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If I’d invested £1,000 in Tesco shares at the start of 2022, here’s what I’d have now

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So far this year, stock market volatility gave me a lot of headaches. To be fair, a lot of it was out of my control, with events like the war in Ukraine, spiraling energy prices, and the hangover pandemic. In January, I considered investing in the Tesco (LSE:TSCO) — if I did, what would my shares look like now?

Comparing all the numbers

I guess I would invest £1000 on the first trading day of the year. By my calculations, it opened at 290p. The share price is currently 255 pence. This means Tesco shares are down 12% year-to-date. My £1000 will cost £880.

Obviously, the unrealized loss isn’t much, but I’m primarily wondering how it measures up on a relative level. My usual benchmark for performance in this case is the FTSE 100. In early January, the index opened just below 7,400 points. Now it is 7301 points. Therefore, the loss of the index in 2022 will be 1.34%.

What about other peers? J Sainsbury decreases by 23.6%, with The Ocado Group decreased by 55.3%. So what I can gather from all this information is that the supermarket/grocery sector has underperformed the overall market this year. However, Tesco was one of the best performers in the sector itself.

Risk and reward with Tesco shares

One of the main risks I see going forward for Tesco is cost inflation. It has already flagged concerns on the matter in its Q1 trading report. The general director commented on this “We are seeing some early signs of changing customer behavior as a result of the inflationary environment.”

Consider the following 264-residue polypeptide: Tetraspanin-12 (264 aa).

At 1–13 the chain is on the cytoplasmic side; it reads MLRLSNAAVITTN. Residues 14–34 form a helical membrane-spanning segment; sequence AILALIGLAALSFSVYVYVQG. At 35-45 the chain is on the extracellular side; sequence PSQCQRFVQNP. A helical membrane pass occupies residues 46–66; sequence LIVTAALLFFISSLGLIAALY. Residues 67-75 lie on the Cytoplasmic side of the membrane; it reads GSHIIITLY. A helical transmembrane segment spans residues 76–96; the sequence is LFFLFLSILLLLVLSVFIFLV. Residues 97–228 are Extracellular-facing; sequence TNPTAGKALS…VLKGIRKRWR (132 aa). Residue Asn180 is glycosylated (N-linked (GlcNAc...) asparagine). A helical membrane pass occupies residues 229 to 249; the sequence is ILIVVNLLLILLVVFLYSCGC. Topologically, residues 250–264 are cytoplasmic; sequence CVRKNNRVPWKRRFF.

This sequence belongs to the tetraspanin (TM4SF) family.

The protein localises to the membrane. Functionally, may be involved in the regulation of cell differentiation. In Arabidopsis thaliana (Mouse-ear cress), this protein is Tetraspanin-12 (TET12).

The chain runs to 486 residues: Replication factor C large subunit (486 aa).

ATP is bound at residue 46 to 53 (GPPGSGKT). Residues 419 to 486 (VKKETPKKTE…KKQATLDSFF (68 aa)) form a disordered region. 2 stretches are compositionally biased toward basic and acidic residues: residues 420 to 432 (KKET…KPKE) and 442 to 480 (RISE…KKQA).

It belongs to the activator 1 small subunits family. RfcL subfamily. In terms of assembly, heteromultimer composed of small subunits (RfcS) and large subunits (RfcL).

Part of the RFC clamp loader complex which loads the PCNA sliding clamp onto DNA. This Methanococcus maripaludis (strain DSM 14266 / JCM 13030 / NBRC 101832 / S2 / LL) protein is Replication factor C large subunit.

I think this is one of the reasons why the share price has fallen this year. However, I believe that it will only get worse in the winter, and inflation is still far from peaking. As a result, Tesco could find itself with reduced profitability if the full impact of the price increase is not passed on directly to the consumer.

The adjusted operating profit margin over the past year was only 2.9%, so there is not much room for higher costs.

On the other hand, Tesco shares could recover some losses before the end of the year due to their role as a defensive stock. Historically, during economic downturns, people cut back on spending. Although supermarkets are also affected, these firms are less affected than other sectors. This is because the food and drinks sold are essential items for all of us. So even if I cut back on some luxury items, I will always make sure I have money to spend at Tesco on my grocery shop.

From this perspective, investors may be flocking to Tesco shares, almost as a safer place to stash money than some riskier growth ideas.

All in all, if I had invested in Tesco at the start of the year, I would have taken the plunge. Even if I had invested exactly a year ago, I would still be down 2.4%. However, for a defensive stock role going forward, it’s on my watch list to potentially buy later this year.

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